Barn at like 4 pm on a late-December day

The TV Lobby Does Not Want You to See the Sun

by
in Sludge
on December 21, 2020

Today is the shortest day of the worst year in recent history. At my address in Western Massachusetts, the sun will set at 4:21 pm and the total length of the daytime will be just 9 hours and 3 minutes.

These short days, which get more brutal each November when daylight savings time (DST) ends, suck every year. But it’s even harder this year with indoor activities being shut down. The only safe(ish) option for socializing is to do stuff outdoors, and when it’s dark and cold outside by the time you get off work, that’s a lot harder to pull off. 

It doesn’t have to be this way. DST could be made permanent through legislative action and we could all get an extra hour of afternoon sunlight throughout the winter months. That extra hour would be a huge help for people who want to fit in a run after work, or anyone who doesn’t like it being dark at 4:30 in the afternoon. 

In the past three years, 13 states have passed laws to allow them to stay on DST all year long: Delaware, Florida, Georgia, Louisiana, Maine, Oregon, South Carolina, Tennessee, Utah, Washington, Arkansas, Alabama, and Wyoming. California voters authorized permanent DST in 2018, but it is still awaiting legislative action. Eleven more states have had legislation pending on the matter this year, according to the National Conference of State Legislatures.

None of these state bills can take effect without an act from Congress. The Uniform Time Act of 1966 says states can exempt themselves from DST, but there is no law allowing them to opt out of standard time altogether. 

Bills have been introduced in Congress to let states stay in DST throughout the year, but they have not moved. For multiple sessions they have received bipartisan cosponsorship, but get referred to committee with no further actions taken. 

One reason why the bills keep stalling is they are opposed by the National Association of Broadcasters, the trade association for television and radio broadcasters that is among the top lobbying spending groups in D.C. The group has reported lobbying on the Sunshine Protection Act, which it opposes, in every quarter since it was first proposed in 2018. 

The broadcasters lobby’s reasoning is simple: If it’s dark out after work, you’re more likely to plop your ass on the couch and spend your evening consuming their programs.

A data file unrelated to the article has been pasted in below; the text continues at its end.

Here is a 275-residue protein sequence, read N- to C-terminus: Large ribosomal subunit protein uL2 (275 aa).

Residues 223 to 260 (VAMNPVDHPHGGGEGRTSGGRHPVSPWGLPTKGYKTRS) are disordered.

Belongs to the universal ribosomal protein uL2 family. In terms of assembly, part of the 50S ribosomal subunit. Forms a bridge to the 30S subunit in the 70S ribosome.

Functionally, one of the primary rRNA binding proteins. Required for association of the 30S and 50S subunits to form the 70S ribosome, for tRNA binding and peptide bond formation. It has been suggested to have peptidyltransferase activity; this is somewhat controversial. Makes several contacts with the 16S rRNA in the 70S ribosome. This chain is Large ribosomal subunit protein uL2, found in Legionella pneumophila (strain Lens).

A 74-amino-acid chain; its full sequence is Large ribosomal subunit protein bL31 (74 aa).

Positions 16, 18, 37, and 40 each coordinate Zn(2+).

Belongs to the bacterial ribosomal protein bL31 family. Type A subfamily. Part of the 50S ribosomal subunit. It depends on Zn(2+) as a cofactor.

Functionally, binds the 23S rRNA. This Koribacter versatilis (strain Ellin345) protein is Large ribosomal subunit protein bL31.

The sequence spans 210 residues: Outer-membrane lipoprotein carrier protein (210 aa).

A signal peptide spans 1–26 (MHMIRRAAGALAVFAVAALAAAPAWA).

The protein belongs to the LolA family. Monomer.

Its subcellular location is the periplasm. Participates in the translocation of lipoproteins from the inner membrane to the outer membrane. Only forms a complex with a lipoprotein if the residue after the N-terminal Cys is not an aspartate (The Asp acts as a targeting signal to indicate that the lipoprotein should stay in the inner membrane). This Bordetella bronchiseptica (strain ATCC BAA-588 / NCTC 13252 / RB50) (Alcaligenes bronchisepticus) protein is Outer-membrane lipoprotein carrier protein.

“I think television networks would like it to be dark as soon as you left the office and headed home for the night,” is how Bill Gorman of the now-shuttered website TV By the Numbers put it on NPR in 2010. 

Every year when DST starts in the spring, television ratings take a hit. Gorman told NPR that in 2009, ratings were down 10 or 11 percent in the 8 pm prime time slot the Monday after DST ended.   

The National Association of Broadcasters happens to be a top donor to the chairmen of the committees that have decided not to advance the Sunshine Protection Act. 

In the House, the bill has been referred to the Energy and Commerce Committee, which is chaired by Rep. Frank Pallone (D-N.J.). In the 2018 and 2020 election cycles, the National Association of Broadcasters was Pallone’s third largest donor, according to the Center for Responsive Politics. In the most recent election, its PAC and employees gave Pallone’s campaign and leadership PAC $37,500. The Senate committee where the bill has been referred to is chaired by Sen. Roger Wicker (R-Miss.), whose campaign and leadership PAC received $67,850 from the National Association of Broadcaster in the most recent cycle, making the lobbying group his fourth-largest donor. 

The broadcasters also work at the state level to kill permanent DST. In 2018, the Florida Association of Broadcasters lobbied then-Gov. Rick Scott against signing the state Sunshine Protection Act that had passed the legislature. Florida Association of Broadcasters president Pat Roberts told Inside Radio that “It sounds like a good idea, but it’s the dumbest thing in the world.” Scott ended up signing the bill and is a co-sponsor of the federal legislation now that he is a U.S. senator.

There are plenty of reasons why DST should be made permanent. The time switching to DST each spring leads to a spike in fatal car accidents each year due to sleep deprivation. Heart attacks and stroke incidents increase due to the transitions in and out of DST. But there is celebrity gossip, and sensational cable news, and preseason NBA basketball, and there is simply too much money to be made off your attention to the ads.

The night sky from Massachusetts on Dec. 13, the night of the Geminid shower.